Everson Griffen returned to practice Wednesday, shortly after his coach hinted that the Vikings’ star defensive end could play in a game as soon as Sunday.

This all makes sense, right? The Vikings have a lot of money invested in Griffen. He’s one of their best players. On Sunday, they’re facing the New Orleans Saints, an excellent team, in a game with playoff implications.

In returning to his team after more than a month spent seeing to his mental health, Griffen will be able to reintroduce normalcy into his life by spending time with friends and teammates in a regimented environment.

This would all sound fine and logical if Griffen were an accountant. He’s not an accountant. Griffen is now in line to play a game of tackle football soon after, according to police reports, he lay on a hotel lobby floor threatening to shoot people.

This feels wrong, or at least rushed.

Rejoining his teammates at the Vikings’ training facility might be good for Griffen. Everything else — practicing, playing, taking even light hits to the head — sounds inadvisable.

I do not possess a degree in psychiatry, and there will be many who will place faith in the Vikings’ decisionmakers. I’d have more faith if the sport in question wasn’t football, and the league in question wasn’t the NFL, the Big Tobacco of entertainment.

The Vikings might have Griffen’s best interests at heart, but if I were in Griffen’s inner circle, I’d want to get a second opinion, then a third and fourth. I would not bet my long-term mental health on a league that not long ago was denying that football causes brain injuries.

So here we are: About five weeks after Griffen was involved in what can most politely be described as police incidents dealing with his behavior, he is being reintroduced into a violent sport while feeling pressure to perform at a Pro Bowl level.

I was skeptical until Mike Zimmer held his news conference. Then I turned cynical.

The most jarring moment in Zimmer’s presser was offered so quietly that it might have been missed.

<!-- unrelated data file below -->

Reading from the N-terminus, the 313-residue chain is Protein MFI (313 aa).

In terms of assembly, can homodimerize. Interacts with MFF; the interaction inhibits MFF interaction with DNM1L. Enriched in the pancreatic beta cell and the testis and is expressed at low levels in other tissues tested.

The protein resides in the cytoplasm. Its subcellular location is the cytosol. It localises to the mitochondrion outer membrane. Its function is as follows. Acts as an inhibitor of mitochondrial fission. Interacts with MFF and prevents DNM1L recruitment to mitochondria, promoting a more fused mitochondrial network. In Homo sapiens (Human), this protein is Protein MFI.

Asked whether Griffen could play this week, Zimmer said, “I don’t know. We’re just going to see how he comes back. Really, that’s not the focus right now. The focus is seeing how he’s doing, work him in a little bit and decide at the end of the week.”

The “at the end of the week” part trailed off, but should be amplified. Zimmer is either considering playing a rusty Griffen on Sunday, or he’s willing to raise the possibility in the same way he keeps his options open about injured players.

In addressing the mental health of a key player, Zimmer also whined, a little more than two minutes into the news conference, that no one had asked any questions about the Saints. Later, he tried to normalize Griffen’s situation by guessing that a lot of people in the room had gone through difficult times.

This is wrongheaded, and a good reason to not have a grizzled head coach handle questions about mental health. It shouldn’t be in his job description, and he’s not good at it.

Remember when Adrian Peterson hit his son with a switch? The Vikings mishandled their public statements on that as well, until team executive Kevin Warren finally issued a clear organizational message.

Wednesday afternoon after practice, Griffen stood behind a lectern outside the locker room and said all of the right things in a cheerful tone of voice. He looks and sounds like himself. And the mental health professionals with whom I have conversed say that such appearances mean nothing. The last time I saw Griffen before his troubling episode, he was joking with reporters.

If Griffen held a typical cubicle-sitting job, returning to work might be the best thing for him. But Griffen’s job is rather unusual. As soon as Sunday, he will be placed in a pressure- and noise-filled stadium while risking a concussion.

I’ll consider this a terrible idea until the Vikings do or say something to change my mind. Zimmer didn’t come close Wednesday.